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Hidden Costs Of 'Protected' Stock Market Growth

By Maynard Paton (TMFMayn)
August 13, 2002

"If you're looking to maximise returns with a significant level of capital protection, consider the Protected UK Growth Plan. The Plan provides all the growth of the top 100 companies listed in the UK (FTSE 100) over the next five years with no upper limit, but with a high level of protection against stock market falls."

To many investors burnt by the bear, such a promise sounds attractive. The marketing blurb was taken from one of an increasing number of products that offer stock market growth but with built-in downside protection. However, there is a hidden cost to such plans.

This particular product works as follows. You put in a lump sum for five years and your return is directly linked to the performance of the FTSE 100 -- so long as it goes up. If it goes down by less than 50%, then you get your money back. However, if it falls by more than 50%, then your return is again linked to the FTSE 100 (if it falls by 51%, then your investment falls by 51%, and so on).

On the face of it, the product seems a good bet. With the stock market presently at a five-year low, what are the chances of it falling another 50% in the next five years? Unless the bear market to end all bear markets is upon us, very slim. So the worst you'd probably do is come out breakeven by 2007.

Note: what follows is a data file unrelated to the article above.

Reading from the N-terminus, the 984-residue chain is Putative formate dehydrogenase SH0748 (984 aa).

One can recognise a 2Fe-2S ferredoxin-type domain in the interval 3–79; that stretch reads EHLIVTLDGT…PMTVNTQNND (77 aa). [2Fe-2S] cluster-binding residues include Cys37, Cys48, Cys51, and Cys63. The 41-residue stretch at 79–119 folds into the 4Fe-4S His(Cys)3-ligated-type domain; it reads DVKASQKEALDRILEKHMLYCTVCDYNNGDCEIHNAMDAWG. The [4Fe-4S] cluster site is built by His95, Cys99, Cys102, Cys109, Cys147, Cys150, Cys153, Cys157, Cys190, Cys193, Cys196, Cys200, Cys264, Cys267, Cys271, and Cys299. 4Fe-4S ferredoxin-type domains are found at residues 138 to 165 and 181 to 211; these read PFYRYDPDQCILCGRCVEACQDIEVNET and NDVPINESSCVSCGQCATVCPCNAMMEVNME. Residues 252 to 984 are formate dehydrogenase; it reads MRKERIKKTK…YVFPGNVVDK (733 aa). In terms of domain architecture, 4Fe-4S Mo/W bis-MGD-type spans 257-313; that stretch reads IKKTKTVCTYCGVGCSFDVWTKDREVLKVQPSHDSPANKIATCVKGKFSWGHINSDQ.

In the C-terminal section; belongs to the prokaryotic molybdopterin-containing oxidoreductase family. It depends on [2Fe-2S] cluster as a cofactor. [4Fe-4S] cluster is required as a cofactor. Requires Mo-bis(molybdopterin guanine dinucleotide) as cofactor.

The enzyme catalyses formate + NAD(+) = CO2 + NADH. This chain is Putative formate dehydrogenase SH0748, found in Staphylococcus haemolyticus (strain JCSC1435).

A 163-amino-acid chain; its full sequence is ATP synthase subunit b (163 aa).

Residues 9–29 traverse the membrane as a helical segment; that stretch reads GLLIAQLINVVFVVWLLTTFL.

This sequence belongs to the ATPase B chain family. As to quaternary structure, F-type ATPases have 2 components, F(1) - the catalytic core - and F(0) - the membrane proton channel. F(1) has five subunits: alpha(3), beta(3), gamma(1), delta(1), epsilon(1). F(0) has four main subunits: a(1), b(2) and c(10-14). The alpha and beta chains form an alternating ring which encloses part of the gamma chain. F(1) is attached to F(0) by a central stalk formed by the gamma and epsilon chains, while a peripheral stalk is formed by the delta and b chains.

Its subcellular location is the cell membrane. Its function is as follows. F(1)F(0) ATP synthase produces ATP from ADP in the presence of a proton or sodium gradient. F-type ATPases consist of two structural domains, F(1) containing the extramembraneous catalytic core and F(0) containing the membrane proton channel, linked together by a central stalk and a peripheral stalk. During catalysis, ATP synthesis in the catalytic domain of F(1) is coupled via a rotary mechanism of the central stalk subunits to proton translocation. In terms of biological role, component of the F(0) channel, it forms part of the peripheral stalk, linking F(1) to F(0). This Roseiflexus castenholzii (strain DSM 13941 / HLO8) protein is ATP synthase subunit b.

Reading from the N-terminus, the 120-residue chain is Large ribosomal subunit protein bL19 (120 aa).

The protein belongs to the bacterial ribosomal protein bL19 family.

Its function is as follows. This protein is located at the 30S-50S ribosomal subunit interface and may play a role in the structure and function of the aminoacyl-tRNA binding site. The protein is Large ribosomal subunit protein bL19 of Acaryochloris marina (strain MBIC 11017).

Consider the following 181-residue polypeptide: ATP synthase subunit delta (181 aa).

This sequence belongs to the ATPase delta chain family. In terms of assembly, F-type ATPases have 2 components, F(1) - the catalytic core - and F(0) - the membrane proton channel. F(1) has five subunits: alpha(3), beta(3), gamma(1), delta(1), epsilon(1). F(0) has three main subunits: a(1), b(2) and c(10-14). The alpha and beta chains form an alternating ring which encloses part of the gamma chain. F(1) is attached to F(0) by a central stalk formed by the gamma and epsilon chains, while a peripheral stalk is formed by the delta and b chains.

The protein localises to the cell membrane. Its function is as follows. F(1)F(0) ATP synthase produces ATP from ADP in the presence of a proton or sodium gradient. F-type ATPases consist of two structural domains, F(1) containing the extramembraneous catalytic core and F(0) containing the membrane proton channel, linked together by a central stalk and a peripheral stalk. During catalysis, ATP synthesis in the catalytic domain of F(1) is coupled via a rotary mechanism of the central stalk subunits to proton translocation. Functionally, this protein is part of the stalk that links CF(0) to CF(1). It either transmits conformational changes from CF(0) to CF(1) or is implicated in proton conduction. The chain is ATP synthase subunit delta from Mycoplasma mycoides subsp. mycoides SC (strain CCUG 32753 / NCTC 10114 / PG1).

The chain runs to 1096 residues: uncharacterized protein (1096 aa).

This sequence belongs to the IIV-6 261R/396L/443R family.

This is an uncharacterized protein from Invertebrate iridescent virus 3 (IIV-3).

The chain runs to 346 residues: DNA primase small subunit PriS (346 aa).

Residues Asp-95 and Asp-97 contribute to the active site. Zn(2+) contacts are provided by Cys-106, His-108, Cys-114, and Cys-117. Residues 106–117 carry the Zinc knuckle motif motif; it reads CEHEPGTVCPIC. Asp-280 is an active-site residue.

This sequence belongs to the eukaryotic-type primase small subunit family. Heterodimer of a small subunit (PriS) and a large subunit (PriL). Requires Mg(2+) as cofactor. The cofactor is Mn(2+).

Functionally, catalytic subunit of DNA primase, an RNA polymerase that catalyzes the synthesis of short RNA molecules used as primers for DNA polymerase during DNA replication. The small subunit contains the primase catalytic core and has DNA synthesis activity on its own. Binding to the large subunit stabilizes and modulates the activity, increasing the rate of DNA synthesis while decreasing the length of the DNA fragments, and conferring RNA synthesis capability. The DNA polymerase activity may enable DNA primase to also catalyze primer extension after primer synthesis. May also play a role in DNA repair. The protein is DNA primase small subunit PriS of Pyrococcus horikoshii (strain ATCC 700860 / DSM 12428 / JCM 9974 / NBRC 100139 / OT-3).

So where's the catch? Dividend payments.

You see, this protected product does not include the reinvestment of dividends. And that's quite important for the long-term investor. Over the past 80 years or so, the stock market's annual real return would have reduced from 7-8% to 3-4% without the benefit of reinvested dividends. At 4,200, the FTSE 100 currently offers a dividend yield of about 3.3%. If blue chip companies maintain their payouts then, in simple terms, this product will take away about 16.5% (5 * 3.3%) from your potential gain over the five-year period.

So this 'protected product' penalises you by about 16.5% over five years if the FTSE 100 actually rises and, if it falls by more than 50%, it doesn't give you any protection. Only in the middle -- between 50% down and 16.5% down -- do you stand to gain any advantage over a simple tracker. It's a slim advantage and you're paying a huge price for it. If you have money that you can't risk exposing to the stock market, then you're best to leave it in the bank.

More: Guaranteed Stock Market Returns | Even More Guaranteed Stock Market Returns